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3. Configurations
3.1. Cisco Catalyst 3550 Layer 2/3 switch configuration – Branch Site

Global Configuration
no service pad service timestamps debug uptime service timestamps log uptime ! ! ip subnet-zero ip routing mls qos mls qos map cos-dscp 0 8 16 26 32 46 48 56

Description

Enable IP routing.

Globally enable QoS. Configures the CoS-to-DSCP map (maps CoS values in incoming packets to a DSCP value). Configures the buffer size of minimum reserve levels 5 – 8 to be used by the four egress queues. Level 1-4 can hold 100 packets (default) Level 5 can hold 170 packets Level 6 can hold 85 packets Level 7 can hold 51 packets Level 8 can hold 34 packets When the buffer specified for the minimum-reserve level is full, packets are dropped until space is available.

mls mls mls mls

qos qos qos qos

min-reserve min-reserve min-reserve min-reserve

5 6 7 8

170 85 51 34

no ip domain-lookup ! ip vrf Data rd 100:2 ! ip vrf Voice rd 100:1 Names the VRF table. vrf Data is the name of the routing table to be used for data traffic and vrf Voice is the name of the routing table to be used for voice traffic.. Route Distinguisher (RD) creates the VRF table and specifies the default routedistinguisher for a VPN. The RD is added to the beginning of the networks IPv4 prefixes to change them into globally unique VPN-IPv4 prefixes. The RD feature allows for use of private, overlapping IP address across different VPN networks. A RD is either an ASN, in which case it

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Global Configuration

Description
is composed of an autonomous system number and an arbitrary number, or it is an IP-address, in which case it is composed of an IP address and an arbitrary number. You can enter an RD in either of these formats: 16-bit AS number: your 32-bit number For example, 101:3 32-bit IP address: your 16-bit number For example, 192.168.122.15:1 We have chosen to use ASN format for this configuration.

no file verify auto spanning-tree mode pvst ! vlan internal allocation policy ascending ! ! interface Loopback1 no ip address ! interface Loopback2 no ip address ! interface FastEthernet0/1 description Avaya G700 MG switchport access vlan 20 switchport trunk encapsulation dot1q switchport mode trunk duplex full speed 100 mls qos trust dscp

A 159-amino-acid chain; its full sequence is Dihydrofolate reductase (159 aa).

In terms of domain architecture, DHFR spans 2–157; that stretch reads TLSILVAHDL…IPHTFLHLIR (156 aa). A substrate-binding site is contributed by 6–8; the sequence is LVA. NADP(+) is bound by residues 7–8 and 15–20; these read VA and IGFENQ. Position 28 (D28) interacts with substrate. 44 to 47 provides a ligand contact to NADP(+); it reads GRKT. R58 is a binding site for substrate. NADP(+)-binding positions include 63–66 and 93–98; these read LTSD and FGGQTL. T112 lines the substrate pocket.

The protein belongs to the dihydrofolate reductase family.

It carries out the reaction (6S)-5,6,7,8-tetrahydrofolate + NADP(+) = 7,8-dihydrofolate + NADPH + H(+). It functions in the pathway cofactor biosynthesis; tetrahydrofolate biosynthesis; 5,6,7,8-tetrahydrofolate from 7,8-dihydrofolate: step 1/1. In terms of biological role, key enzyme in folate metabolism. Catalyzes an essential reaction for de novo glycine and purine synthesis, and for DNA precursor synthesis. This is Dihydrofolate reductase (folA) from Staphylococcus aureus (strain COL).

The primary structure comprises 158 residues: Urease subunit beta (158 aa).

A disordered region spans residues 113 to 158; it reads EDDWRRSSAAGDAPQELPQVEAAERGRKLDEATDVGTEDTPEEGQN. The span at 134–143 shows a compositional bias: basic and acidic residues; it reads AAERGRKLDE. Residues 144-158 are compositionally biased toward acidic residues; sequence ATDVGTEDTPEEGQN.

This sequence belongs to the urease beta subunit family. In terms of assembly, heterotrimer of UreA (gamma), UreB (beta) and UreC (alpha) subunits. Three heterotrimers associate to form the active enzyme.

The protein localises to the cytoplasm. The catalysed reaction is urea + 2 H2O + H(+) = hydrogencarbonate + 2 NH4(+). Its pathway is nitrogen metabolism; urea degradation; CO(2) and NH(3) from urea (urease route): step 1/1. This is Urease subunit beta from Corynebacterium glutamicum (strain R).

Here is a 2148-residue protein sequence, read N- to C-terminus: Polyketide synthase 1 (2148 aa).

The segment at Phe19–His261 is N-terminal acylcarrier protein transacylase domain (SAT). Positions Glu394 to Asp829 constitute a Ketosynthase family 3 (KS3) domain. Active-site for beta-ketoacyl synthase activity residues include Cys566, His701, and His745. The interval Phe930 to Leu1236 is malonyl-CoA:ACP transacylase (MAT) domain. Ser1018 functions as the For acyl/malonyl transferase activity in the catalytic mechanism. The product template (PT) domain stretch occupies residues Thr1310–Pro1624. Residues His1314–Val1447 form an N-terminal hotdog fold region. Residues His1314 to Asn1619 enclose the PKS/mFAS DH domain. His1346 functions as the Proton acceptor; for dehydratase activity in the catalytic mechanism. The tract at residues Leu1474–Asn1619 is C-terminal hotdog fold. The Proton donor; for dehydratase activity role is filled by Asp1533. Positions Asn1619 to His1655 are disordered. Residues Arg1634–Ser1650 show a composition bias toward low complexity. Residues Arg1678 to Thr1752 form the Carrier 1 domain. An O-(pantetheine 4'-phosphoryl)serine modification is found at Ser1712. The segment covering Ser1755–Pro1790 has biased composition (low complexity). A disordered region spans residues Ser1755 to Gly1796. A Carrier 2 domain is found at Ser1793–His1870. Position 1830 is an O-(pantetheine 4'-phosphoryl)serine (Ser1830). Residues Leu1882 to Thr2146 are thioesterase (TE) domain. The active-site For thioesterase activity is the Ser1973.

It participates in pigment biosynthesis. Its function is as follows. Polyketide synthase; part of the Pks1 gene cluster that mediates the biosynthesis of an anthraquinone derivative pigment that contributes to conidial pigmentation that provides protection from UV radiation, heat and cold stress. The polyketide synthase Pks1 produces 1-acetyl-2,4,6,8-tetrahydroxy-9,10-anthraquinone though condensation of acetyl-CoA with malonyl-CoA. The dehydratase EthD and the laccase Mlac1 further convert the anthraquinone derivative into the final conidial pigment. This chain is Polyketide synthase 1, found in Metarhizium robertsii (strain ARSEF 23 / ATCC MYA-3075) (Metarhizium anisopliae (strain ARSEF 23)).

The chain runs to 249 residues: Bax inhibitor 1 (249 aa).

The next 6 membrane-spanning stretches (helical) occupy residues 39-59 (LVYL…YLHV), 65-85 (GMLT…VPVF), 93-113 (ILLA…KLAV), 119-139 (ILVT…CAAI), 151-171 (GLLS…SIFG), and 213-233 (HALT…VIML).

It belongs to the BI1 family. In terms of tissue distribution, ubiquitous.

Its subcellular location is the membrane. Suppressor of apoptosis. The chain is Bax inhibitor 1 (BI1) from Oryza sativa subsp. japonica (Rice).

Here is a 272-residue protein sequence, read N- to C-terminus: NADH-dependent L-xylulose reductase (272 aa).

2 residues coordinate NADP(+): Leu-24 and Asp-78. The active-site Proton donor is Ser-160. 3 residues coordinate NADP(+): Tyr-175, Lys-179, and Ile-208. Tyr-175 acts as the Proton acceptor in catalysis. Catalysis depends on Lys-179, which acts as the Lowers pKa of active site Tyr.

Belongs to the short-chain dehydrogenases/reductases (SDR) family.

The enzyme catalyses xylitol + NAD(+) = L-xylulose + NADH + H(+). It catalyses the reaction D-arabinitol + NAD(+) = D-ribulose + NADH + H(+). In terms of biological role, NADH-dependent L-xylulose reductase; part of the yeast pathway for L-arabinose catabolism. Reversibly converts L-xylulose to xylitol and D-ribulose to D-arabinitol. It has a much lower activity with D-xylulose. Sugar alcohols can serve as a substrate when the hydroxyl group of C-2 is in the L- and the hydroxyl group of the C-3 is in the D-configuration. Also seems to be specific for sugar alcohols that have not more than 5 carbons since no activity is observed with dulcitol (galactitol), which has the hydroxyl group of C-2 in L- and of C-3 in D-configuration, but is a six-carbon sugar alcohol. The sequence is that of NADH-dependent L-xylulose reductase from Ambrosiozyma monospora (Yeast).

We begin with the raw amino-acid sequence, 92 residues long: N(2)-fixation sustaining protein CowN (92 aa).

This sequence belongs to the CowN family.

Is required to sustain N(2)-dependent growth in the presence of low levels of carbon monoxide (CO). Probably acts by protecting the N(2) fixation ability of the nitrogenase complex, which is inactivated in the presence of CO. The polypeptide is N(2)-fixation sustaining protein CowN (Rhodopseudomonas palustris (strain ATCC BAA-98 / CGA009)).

Enables per-vlan spanning-tree. Sets the VLAN ID allocation direction for internally assigned VLAN’s starting with ID 4096.

Physical port connection to Avaya G700 MG.. Binds port to VLAN 20 (voice VLAN) and sets mode to support VLAN tagging using standard 802.1Q tags.

Configures port to trust DSCP value of ingress traffic. Physical port connection to IXIA data traffic generator. Binds port to VLAN 60 (data VLAN) and sets port to access mode. Configures port to trust DSCP value of ingress traffic.

interface FastEthernet0/13 switchport access vlan 60 switchport mode access duplex full speed 100 mls qos trust dscp auto qos voip trust wrr-queue bandwidth 20 20 5 80

Weighted Round Robin (WRR) is a mechanism used in output QoS scheduling on the 3550. WRR works between three or four queues (if there is no strict priority queue). The queues used in the WRR are emptied in a round robin fashion, and you can configure the

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Global Configuration

Description
weight for each queue. In our lab configuration, we’ve defined WRR so the 4 queues are served 20%, 20%, 5%, and 80% of the time.

wrr-queue wrr-queue wrr-queue wrr-queue

min-reserve min-reserve min-reserve min-reserve

1 2 3 4

5 6 7 8

Assigns one of the min-reserve values, specified earlier in this config with the mls qos min-reserve command, to each of four the queues.